We moved interstate for DH to progress his career and give me a break. It turned out to be the best decision as he's done really well and I also have found a great flexible job that works for the family. But my career is pretty well over otherwise.

    So definitely for me I've suffered for my choice of career and being a woman.
    Sorry this happened to you after all your hard work and dedication prior to mat leave

  11. #38
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    Quote Originally Posted by Full House View Post
    I was talking to a second wave feminist last week. Super passionate woman who actively fought for women's rights in the 60's and 70's. She was talking about how much had changed and apologised to me and the other woman she was talking to...she said 'our plan was to allow women the freedom of choice, not to make it so they HAD to do everything. We're sorry, it was never our intention.' She made me giggle, but your post reminded me of that conversation
    I'm not the only one who thinks like this. Many women are forced into the workforce because of financial circumstances. There has been much research done into the fact that women do twice as much unpaid work in the household as opposed to men and that women are more unhappy now than ever. But it's not always the mans fault work hours these days are insane. People talk about the man taking time off, in many work places it's hard to just take annual leave let alone flexible work arrangements. DH was telling me that his boss took 2 weeks leave the first time in 5 years!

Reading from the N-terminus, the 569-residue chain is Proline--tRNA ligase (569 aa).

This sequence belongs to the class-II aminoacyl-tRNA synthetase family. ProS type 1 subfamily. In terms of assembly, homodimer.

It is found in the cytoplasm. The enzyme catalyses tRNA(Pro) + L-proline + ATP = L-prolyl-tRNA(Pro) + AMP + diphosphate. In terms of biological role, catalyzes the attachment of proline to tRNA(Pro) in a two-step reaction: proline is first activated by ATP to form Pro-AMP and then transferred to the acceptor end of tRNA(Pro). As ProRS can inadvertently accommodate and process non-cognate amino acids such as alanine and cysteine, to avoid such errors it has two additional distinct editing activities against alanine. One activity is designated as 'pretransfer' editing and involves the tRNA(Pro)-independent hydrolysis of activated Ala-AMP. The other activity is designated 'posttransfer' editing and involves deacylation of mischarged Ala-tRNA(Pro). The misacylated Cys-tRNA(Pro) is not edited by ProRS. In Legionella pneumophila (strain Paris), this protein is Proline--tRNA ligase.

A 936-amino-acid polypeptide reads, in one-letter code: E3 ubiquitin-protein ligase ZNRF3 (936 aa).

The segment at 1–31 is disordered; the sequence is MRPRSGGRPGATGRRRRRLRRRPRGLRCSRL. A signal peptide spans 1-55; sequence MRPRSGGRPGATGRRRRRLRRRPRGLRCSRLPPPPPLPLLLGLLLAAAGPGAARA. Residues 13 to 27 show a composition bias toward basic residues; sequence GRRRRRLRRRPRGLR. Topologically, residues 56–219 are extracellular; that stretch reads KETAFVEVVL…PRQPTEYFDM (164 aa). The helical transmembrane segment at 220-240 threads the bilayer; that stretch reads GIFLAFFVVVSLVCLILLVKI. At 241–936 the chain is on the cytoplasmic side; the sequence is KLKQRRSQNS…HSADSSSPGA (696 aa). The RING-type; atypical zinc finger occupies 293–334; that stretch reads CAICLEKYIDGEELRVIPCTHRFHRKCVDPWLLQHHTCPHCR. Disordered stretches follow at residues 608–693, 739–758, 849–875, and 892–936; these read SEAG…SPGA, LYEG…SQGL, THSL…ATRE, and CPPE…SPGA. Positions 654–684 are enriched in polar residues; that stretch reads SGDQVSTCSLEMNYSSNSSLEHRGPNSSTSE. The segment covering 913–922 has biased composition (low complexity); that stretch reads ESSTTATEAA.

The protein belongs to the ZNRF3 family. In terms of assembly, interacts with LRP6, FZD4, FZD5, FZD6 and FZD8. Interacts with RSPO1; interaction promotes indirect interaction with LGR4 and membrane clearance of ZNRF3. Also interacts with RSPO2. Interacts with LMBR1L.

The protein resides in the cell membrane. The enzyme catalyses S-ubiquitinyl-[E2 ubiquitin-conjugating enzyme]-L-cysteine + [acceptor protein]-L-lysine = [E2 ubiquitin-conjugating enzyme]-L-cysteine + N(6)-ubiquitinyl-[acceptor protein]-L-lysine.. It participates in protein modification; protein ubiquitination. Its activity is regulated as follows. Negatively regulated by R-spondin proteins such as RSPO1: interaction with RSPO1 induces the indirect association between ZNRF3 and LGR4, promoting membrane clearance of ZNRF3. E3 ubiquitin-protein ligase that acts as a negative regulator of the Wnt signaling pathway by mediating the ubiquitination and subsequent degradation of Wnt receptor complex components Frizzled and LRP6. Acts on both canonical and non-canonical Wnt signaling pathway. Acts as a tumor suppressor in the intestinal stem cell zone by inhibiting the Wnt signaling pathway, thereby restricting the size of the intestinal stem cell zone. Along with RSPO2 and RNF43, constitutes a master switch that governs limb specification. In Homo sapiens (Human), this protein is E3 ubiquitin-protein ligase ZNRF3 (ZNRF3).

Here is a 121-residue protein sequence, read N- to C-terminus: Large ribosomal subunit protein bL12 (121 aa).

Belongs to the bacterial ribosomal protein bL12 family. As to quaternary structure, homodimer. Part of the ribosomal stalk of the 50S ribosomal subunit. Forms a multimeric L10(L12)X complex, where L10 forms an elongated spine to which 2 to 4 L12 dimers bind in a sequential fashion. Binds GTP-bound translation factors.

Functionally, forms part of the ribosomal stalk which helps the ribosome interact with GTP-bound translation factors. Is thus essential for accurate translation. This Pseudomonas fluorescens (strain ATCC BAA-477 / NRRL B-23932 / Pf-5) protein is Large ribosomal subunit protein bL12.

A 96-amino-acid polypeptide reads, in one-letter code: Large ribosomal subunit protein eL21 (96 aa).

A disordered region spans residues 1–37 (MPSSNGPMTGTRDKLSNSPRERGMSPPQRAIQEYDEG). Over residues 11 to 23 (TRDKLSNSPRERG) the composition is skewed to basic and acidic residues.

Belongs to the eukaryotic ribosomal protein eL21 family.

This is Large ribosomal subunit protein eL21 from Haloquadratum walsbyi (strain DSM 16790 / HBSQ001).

I see women coming back to work in tears, I see women so exhausted they look like they have aged 10 years in 6 months. I stand around the kitchen when women compare how much sleep they had "was it 3 hours or 4". I hear about the constant relationship breakdowns. I see kids go off the rails because their parents are not there for them. This isn't a man vs women issue this is a society issue.

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  13. #39
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    Maybe it's consumerism. People wanting more and more. Going on overseas holidays every year, new car, new phones, latest gadgets. Then the more you earn the more you spend then you need to earn more to keep up your lifestyle and there's more stress and more pressure. That's my theory anyway.

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  15. #40
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    Quote Originally Posted by Janesmum123 View Post
    I'm not the only one who thinks like this. Many women are forced into the workforce because of financial circumstances. There has been much research done into the fact that women do twice as much unpaid work in the household as opposed to men and that women are more unhappy now than ever. But it's not always the mans fault work hours these days are insane. People talk about the man taking time off, in many work places it's hard to just take annual leave let alone flexible work arrangements. DH was telling me that his boss took 2 weeks leave the first time in 5 years!
    I see women coming back to work in tears, I see women so exhausted they look like they have aged 10 years in 6 months. I stand around the kitchen when women compare how much sleep they had "was it 3 hours or 4". I hear about the constant relationship breakdowns. I see kids go off the rails because their parents are not there for them. This isn't a man vs women issue this is a society issue.
    I know all of this